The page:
Homelessness needs prevention

The number of homeless people is huge and disturbing.

Millions of people are homeless in the most progressive and powerful country in the world. Unaffordable housing, poverty, and unemployment are the top three causes of homelessness. Natural disasters, foreclosures, domestic violence, mental illness and addiction disorders are all among the reasons pushing the statistics upward.

Economic recession and outsourcing jobs force not only mentally ill or drug addicted people, but also many intelligent families, former businessmen or homeowners onto the street.

California is one of the states with the highest rate of homelessness. According to National Alliance to End Homelessness, the number of homeless people per 10,000 is two times larger than the mean for the U.S. Moreover, these numbers are increasing gradually. What the Glendale National Guard Armory does, housing the regional homeless shelter this winter, is praiseworthy ("Winter shelter puts the light on," Dec. 2). Nevertheless, that is not enough.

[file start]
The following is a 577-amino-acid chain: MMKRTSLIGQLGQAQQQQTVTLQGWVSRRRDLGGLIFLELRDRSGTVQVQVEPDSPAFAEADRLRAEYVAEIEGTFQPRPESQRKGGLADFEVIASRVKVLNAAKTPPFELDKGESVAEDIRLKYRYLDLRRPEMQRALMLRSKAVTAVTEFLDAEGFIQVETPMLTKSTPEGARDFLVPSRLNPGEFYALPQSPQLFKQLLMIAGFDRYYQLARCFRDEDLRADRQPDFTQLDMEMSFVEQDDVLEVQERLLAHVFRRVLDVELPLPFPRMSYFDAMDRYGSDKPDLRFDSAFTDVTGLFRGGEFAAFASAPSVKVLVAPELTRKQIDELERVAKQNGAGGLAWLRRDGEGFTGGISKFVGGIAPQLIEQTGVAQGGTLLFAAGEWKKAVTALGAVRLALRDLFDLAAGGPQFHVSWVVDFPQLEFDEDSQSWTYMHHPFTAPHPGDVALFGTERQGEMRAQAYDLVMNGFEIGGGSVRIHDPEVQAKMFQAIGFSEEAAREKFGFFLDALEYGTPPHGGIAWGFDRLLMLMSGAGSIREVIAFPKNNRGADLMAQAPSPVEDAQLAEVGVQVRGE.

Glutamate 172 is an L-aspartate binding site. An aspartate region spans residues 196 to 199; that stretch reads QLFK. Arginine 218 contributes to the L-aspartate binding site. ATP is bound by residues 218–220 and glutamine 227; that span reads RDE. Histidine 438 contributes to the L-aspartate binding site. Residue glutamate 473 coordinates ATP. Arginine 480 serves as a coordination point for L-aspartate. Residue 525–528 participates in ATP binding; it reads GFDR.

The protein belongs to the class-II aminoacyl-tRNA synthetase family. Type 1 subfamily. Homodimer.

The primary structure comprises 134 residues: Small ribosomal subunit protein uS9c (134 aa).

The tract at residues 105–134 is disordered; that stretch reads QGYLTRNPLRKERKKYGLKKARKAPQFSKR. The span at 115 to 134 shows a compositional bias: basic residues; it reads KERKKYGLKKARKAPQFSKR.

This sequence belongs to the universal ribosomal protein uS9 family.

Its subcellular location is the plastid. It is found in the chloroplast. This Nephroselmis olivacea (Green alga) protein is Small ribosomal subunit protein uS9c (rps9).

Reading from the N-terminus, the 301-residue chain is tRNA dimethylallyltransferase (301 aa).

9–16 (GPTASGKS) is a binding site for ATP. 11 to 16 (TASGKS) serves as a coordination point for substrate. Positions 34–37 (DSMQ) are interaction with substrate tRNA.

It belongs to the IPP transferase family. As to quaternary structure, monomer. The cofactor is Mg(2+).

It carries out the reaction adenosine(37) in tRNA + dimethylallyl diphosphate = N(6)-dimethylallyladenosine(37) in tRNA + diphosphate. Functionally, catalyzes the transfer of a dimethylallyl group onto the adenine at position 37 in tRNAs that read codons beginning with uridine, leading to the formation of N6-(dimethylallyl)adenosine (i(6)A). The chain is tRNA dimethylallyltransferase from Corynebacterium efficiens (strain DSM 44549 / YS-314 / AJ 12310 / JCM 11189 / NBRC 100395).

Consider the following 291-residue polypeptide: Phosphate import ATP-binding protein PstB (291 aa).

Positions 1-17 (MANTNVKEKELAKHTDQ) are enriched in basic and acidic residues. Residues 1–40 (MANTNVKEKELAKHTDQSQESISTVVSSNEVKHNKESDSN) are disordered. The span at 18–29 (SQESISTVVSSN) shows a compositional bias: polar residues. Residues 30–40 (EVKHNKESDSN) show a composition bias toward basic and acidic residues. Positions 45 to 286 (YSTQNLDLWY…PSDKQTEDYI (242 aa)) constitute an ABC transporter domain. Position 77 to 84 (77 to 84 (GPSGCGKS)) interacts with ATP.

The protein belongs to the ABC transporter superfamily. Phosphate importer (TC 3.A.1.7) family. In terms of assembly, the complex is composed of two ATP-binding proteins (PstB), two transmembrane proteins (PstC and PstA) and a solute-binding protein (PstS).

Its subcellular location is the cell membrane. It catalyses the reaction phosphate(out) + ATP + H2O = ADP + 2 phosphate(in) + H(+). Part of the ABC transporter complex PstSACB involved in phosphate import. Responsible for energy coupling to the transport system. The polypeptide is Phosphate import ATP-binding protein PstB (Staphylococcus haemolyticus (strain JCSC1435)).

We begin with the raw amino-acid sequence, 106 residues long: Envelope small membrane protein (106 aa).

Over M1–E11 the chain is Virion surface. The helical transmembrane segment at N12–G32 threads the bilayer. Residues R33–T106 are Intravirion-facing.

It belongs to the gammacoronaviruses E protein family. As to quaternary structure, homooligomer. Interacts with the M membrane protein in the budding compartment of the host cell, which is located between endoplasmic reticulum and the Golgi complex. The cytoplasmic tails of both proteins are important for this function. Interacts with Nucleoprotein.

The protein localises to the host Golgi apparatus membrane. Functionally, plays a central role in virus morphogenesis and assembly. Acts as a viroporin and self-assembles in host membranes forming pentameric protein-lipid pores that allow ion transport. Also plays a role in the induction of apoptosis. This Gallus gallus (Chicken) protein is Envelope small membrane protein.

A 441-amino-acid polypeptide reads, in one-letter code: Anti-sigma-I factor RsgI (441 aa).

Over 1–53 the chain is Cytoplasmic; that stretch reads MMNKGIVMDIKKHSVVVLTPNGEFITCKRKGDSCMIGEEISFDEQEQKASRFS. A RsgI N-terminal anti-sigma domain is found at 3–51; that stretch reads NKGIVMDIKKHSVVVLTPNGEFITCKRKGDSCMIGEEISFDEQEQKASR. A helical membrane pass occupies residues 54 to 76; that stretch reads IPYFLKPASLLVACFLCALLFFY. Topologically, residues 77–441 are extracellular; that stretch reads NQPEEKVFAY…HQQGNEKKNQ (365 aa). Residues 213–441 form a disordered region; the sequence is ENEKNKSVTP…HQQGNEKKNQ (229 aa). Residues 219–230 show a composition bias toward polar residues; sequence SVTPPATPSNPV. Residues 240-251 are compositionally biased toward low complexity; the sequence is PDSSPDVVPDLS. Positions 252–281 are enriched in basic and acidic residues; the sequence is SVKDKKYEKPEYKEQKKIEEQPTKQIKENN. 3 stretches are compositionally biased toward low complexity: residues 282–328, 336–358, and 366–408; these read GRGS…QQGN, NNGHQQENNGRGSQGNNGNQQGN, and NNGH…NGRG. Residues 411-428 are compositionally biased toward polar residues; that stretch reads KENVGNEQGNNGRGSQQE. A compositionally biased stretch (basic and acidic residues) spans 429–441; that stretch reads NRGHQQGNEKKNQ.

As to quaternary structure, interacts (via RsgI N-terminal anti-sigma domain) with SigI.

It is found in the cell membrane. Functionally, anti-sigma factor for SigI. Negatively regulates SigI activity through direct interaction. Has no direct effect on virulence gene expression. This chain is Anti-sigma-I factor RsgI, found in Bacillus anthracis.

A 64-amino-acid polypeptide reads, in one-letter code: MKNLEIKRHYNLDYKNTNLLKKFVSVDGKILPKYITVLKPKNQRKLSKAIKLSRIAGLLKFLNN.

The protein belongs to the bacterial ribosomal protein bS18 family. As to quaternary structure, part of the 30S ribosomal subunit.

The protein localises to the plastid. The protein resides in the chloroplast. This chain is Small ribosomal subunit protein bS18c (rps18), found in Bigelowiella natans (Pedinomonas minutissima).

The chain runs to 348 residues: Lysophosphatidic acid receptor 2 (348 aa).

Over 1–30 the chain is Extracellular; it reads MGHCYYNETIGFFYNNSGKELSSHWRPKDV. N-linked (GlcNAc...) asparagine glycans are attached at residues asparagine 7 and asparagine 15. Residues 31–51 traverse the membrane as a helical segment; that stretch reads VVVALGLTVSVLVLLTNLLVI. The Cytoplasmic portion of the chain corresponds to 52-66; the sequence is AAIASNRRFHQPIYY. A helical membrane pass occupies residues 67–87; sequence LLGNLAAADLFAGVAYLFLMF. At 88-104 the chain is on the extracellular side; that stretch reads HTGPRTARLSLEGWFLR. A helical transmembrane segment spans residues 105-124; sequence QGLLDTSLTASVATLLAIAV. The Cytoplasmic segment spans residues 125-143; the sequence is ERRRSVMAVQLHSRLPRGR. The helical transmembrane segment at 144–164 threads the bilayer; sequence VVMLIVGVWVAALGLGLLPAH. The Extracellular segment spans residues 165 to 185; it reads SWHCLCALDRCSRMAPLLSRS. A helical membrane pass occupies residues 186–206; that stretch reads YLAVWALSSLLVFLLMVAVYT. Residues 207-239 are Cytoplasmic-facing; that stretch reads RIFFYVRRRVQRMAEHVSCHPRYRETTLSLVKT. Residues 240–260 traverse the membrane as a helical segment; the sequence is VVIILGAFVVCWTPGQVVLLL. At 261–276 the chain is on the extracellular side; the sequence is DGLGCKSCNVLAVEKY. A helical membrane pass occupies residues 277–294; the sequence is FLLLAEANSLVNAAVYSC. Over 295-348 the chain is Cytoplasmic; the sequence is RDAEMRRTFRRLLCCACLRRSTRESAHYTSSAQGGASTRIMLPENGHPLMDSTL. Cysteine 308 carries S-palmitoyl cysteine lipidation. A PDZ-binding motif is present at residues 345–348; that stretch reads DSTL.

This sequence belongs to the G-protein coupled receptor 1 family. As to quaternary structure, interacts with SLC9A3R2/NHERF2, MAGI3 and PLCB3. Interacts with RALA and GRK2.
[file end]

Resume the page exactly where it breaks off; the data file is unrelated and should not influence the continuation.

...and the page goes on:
Homelessness is a huge disaster. It is a kind of social disease that grows and spreads with its consequences — human suffering, broken lives, death and crime. People end up with ambulance trips to local hospitals. Our society provides some kind of remedies to ease the pain. However, are those remedies permanent cures for this disease?

It is time for our government to take more serious actions on this issue. Instead of looking for funds to provide welfare, temporary shelters and healthcare to less fortunate people, training officers, providing courts and jails to deal with crime, it is better to revise government spending and target the main causes of the issue.

It is more effective to prevent, rather than provide.

Arev Yeghiazaryan


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